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How to Identify Hops in Your Beer: Amarillo, Summit, Citra, Simcoe

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Can't you just smell 'em? [Photographs: Mike Reis]

Careful readers may have caught my first article on how to identify the "three C" hops in beer a few weeks back. If you did, the fun must be winding down by now—there's only so many times you can call out a whiff of that Cascade grapefruit before the other regulars at your local get a little sick of you. It's time to expand your repertoire.

While the first three hops I covered are certainly classics that can be found all over American hoppy beer, their flavors can be difficult to identify, and one or more can be found in just about every hop-driven beer on this side of the Mississippi (Okay, probably on that side too). It's time to get just a little more creative. The hops we'll cover today are slightly less universal, and they have flavors and aromas bold enough to stand out amidst potentially complicated hop bills. Get your noses and tastebuds ready.

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Amarillo

A patented plant discovered at and exclusively grown by Washington's Virgil Gamache farms, Amarillo is a hugely popular hop prized for its distinctive aroma. That popularity does not come without a cost—the booming success of this particular hop has led to recent shortages for those without purchasing contracts.

What to look for:
While "citrusy" is a flavor descriptor commonly applied to (especially American) hops of all varieties, Amarillo possesses a distinct quality of "orangeyness." With the highest myrcene content of any hop variety, Amarillo can come off as pungent and grapefruity at times, but the cleanest expressions of this hop taste very much like biting into a tangerine. Hops don't impart any sugars into your beer, but a heavy hand of Amarillo can lead to an implied sweetness as a result of the intensely fruity character. Seek out the excellent Three Floyds' Gumballhead, which is made with exclusively Amarillo hops, or Green Flash's Hop Head Red, which uses a heavy hand of Amarillo in dry hopping.

Summit

With an alpha acid content of 17 to 20% or so, Summit is a hop that really packs a punch. Released in 2003, Summit has made itself known on the IPA scene with its potent flavor that can add depth and character to any beer's hop profile. Its strength is to be expected—with lineage in the intense Zeus hop (see CTZ in my previous article), Summit continues the family tradition of bold flavors.

What to look for:
In small quantities, Summit hops can add depth and complexity to a beer with pungent, spicy citrus flavors bordering on the savory. In large quantities, it can be easily identified as a distinct onion or garlic-like flavor. It sounds strange, but don't knock it 'til you try it. Find yourself a can of Oskar Blues' Gubna, which is made with just Summit hops. It's a pure representation of a strange hop flavor. Can't find Gubna? Oskar Blues also makes Deviant Dale's—16 ounces of excellent double IPA with a recognizable streak of oniony Summit providing depth.

For bonus points, try them side-by-side; this will help you pick out Summit from the array of hop flavors found in Deviant Dale's.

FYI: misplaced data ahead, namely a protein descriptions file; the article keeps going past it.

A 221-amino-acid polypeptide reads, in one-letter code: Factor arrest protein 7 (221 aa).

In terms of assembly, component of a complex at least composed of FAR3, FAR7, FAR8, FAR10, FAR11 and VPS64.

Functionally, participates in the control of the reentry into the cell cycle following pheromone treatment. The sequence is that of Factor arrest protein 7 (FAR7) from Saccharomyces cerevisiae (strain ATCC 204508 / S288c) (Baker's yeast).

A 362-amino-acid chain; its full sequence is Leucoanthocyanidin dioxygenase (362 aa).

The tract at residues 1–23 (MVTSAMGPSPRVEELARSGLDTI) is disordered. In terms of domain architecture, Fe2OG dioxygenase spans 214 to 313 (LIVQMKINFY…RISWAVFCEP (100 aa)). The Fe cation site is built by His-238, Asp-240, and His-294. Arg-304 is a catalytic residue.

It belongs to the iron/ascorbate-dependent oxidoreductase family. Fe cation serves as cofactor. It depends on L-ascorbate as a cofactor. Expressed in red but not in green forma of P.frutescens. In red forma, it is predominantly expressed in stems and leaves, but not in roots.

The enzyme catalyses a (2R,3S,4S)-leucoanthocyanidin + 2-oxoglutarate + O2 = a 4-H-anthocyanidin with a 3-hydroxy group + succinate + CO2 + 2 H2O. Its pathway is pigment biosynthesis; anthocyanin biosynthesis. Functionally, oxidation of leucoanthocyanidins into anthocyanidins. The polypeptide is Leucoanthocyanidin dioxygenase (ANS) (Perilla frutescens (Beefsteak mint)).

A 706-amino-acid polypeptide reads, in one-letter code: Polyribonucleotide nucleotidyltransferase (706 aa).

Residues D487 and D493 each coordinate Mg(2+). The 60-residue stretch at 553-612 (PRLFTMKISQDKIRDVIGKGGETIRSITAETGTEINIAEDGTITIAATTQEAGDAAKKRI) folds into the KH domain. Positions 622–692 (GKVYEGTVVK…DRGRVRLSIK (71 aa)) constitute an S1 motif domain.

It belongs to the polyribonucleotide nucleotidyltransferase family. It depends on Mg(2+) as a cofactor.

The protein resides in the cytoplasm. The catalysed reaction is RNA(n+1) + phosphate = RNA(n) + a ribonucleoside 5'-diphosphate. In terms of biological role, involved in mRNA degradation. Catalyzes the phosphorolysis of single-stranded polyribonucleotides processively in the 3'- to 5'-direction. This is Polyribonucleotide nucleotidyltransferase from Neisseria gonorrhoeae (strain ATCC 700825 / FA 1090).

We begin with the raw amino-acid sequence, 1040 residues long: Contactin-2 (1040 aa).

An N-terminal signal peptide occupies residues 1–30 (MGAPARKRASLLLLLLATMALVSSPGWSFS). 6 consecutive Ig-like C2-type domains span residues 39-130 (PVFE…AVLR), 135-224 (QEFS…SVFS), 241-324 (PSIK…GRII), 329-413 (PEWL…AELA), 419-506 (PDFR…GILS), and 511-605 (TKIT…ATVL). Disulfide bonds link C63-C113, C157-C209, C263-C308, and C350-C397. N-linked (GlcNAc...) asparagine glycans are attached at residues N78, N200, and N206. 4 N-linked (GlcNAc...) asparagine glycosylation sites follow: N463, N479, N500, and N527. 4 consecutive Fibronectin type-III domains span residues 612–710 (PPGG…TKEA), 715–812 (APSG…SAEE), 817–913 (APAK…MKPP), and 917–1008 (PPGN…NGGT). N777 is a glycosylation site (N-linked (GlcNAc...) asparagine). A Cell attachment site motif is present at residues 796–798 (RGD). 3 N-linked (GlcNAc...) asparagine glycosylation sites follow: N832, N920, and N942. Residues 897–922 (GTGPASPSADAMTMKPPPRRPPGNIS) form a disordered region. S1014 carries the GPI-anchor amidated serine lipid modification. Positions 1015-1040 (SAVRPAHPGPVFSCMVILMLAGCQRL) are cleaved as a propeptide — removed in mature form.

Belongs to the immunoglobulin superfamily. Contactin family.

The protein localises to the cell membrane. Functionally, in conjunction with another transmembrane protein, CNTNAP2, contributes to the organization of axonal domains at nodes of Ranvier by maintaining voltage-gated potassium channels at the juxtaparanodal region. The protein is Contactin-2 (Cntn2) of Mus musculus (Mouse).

Citra

Released in 2009 by the Hop Breeding Co., Ltd, Citra has made a quick impact on the worldwide beer scene. Readily embraced by Sierra Nevada, the hop had big names behind it from the beginning, but conducting the Citra hype-train was beer-maker Kern River Brewing Company. With its appropriately-named Citra Double IPA (currently listed as the #10 beer in the world on Beer Advocate), the brewery was quickly awarded cult status and the hop has since been at the forefront of the trend toward tropical-fruit driven DIPA over the last few years.

What to look for:
If you can't get your hands on Kern River's offering (it's a tough one to track down), grab a can or bottle of the widely-available Sierra Nevada Torpedo Extra IPA. Dry-hopped with Citra, the hop's signature guava, passion fruit, lychee and stone fruit flavors are easily picked out.

Simcoe

Like Amarillo, Simcoe is a patented plant—this time by Washington's Yakima Chief Ranch. Homebrewers seeking its bold flavors have been consistently frustrated at its lack of availability at local homebrew shops, and commercial examples often have trouble staying on shelves. Its understandable—the hop is delicious.

What to look for:
Another pungent one, Simcoe has a woody, musky, citrus-like character that can, like Summit, come off as oniony at times. Thankfully for all of us, Simcoe is all over the IPA scene right now. New Belgium's Ranger uses it alongside Cascade and Chinook, and the hop is noticeably present in Dogfish Head's 60 and 90 Minute IPAs. If you can get it, Pennsylvania's Weyerbacher Brewing Company makes two versions of their double IPA called Double Simcoe. Both the regular and unfiltered variations are worth seeking out.

Do you have any favorite beers that feature Simcoe, Citra, Summit, or Amarillo? Are you a fan of these bold hops?

Printed from http://drinks.seriouseats.com/2012/11/how-to-identify-hops-in-your-beer-amarilla-summit-citra-simcoe-bold-hop-flavors-for-homebrewing.html

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